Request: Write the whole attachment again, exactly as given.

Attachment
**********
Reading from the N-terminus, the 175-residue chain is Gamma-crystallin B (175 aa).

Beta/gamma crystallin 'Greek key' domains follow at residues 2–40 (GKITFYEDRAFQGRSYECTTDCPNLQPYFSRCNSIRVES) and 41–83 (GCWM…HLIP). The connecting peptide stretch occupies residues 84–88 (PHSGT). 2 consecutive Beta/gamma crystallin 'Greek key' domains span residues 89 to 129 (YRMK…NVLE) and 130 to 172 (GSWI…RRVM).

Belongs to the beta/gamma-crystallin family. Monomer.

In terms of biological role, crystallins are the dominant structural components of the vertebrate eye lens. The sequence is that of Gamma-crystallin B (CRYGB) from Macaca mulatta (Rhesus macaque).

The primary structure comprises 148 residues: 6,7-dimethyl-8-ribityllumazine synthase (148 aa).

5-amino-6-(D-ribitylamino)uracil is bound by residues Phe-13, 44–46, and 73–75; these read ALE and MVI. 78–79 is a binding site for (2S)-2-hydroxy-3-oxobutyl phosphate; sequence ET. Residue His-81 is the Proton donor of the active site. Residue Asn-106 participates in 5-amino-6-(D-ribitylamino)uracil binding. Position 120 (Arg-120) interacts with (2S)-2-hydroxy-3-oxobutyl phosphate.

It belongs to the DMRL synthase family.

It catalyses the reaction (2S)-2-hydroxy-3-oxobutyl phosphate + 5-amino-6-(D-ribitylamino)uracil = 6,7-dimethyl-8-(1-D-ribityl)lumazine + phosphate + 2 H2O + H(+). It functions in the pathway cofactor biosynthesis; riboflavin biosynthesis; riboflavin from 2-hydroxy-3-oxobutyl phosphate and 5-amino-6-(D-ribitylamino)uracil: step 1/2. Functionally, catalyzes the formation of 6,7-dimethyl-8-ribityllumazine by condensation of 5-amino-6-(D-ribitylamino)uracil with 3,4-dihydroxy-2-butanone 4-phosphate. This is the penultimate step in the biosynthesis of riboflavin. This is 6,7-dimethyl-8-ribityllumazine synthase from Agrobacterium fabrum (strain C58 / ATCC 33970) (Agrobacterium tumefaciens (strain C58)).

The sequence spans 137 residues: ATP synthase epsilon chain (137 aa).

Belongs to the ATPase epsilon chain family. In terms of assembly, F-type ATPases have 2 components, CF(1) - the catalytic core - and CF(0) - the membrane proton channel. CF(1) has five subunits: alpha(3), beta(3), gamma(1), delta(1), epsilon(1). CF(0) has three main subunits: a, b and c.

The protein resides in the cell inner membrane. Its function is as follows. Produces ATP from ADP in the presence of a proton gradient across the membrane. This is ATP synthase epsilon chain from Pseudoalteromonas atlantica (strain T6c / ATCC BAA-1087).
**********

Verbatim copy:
Reading from the N-terminus, the 175-residue chain is Gamma-crystallin B (175 aa).

Beta/gamma crystallin 'Greek key' domains follow at residues 2–40 (GKITFYEDRAFQGRSYECTTDCPNLQPYFSRCNSIRVES) and 41–83 (GCWM…HLIP). The connecting peptide stretch occupies residues 84–88 (PHSGT). 2 consecutive Beta/gamma crystallin 'Greek key' domains span residues 89 to 129 (YRMK…NVLE) and 130 to 172 (GSWI…RRVM).

Belongs to the beta/gamma-crystallin family. Monomer.

In terms of biological role, crystallins are the dominant structural components of the vertebrate eye lens. The sequence is that of Gamma-crystallin B (CRYGB) from Macaca mulatta (Rhesus macaque).

The primary structure comprises 148 residues: 6,7-dimethyl-8-ribityllumazine synthase (148 aa).

5-amino-6-(D-ribitylamino)uracil is bound by residues Phe-13, 44–46, and 73–75; these read ALE and MVI. 78–79 is a binding site for (2S)-2-hydroxy-3-oxobutyl phosphate; sequence ET. Residue His-81 is the Proton donor of the active site. Residue Asn-106 participates in 5-amino-6-(D-ribitylamino)uracil binding. Position 120 (Arg-120) interacts with (2S)-2-hydroxy-3-oxobutyl phosphate.

It belongs to the DMRL synthase family.

It catalyses the reaction (2S)-2-hydroxy-3-oxobutyl phosphate + 5-amino-6-(D-ribitylamino)uracil = 6,7-dimethyl-8-(1-D-ribityl)lumazine + phosphate + 2 H2O + H(+). It functions in the pathway cofactor biosynthesis; riboflavin biosynthesis; riboflavin from 2-hydroxy-3-oxobutyl phosphate and 5-amino-6-(D-ribitylamino)uracil: step 1/2. Functionally, catalyzes the formation of 6,7-dimethyl-8-ribityllumazine by condensation of 5-amino-6-(D-ribitylamino)uracil with 3,4-dihydroxy-2-butanone 4-phosphate. This is the penultimate step in the biosynthesis of riboflavin. This is 6,7-dimethyl-8-ribityllumazine synthase from Agrobacterium fabrum (strain C58 / ATCC 33970) (Agrobacterium tumefaciens (strain C58)).

The sequence spans 137 residues: ATP synthase epsilon chain (137 aa).

Belongs to the ATPase epsilon chain family. In terms of assembly, F-type ATPases have 2 components, CF(1) - the catalytic core - and CF(0) - the membrane proton channel. CF(1) has five subunits: alpha(3), beta(3), gamma(1), delta(1), epsilon(1). CF(0) has three main subunits: a, b and c.

The protein resides in the cell inner membrane. Its function is as follows. Produces ATP from ADP in the presence of a proton gradient across the membrane. This is ATP synthase epsilon chain from Pseudoalteromonas atlantica (strain T6c / ATCC BAA-1087).